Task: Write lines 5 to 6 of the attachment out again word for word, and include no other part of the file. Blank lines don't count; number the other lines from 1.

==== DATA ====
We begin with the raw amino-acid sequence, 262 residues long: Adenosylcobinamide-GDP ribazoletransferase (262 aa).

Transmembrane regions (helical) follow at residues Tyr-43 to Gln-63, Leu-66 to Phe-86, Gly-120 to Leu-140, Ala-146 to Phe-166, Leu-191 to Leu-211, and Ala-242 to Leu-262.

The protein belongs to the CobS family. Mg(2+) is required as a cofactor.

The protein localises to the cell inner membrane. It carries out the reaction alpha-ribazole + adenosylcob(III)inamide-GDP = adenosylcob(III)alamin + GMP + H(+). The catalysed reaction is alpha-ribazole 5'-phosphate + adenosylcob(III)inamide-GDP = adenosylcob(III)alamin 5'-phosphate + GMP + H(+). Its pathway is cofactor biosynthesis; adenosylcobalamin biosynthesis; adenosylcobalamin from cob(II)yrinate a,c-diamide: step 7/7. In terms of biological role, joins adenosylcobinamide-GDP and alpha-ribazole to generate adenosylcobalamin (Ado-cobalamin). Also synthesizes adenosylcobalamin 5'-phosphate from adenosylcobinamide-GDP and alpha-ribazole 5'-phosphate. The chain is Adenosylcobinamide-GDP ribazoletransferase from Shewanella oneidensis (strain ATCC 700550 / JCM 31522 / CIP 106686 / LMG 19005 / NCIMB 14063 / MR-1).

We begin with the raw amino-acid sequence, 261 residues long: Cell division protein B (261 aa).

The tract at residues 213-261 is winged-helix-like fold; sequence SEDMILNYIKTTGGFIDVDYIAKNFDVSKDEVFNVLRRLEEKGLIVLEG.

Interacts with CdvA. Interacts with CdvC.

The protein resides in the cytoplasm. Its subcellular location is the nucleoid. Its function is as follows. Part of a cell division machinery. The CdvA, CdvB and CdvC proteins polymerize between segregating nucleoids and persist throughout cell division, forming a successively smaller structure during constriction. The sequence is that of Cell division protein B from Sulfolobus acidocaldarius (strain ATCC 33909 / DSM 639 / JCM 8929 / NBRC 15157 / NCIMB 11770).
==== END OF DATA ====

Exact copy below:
We begin with the raw amino-acid sequence, 261 residues long: Cell division protein B (261 aa).

The tract at residues 213-261 is winged-helix-like fold; sequence SEDMILNYIKTTGGFIDVDYIAKNFDVSKDEVFNVLRRLEEKGLIVLEG.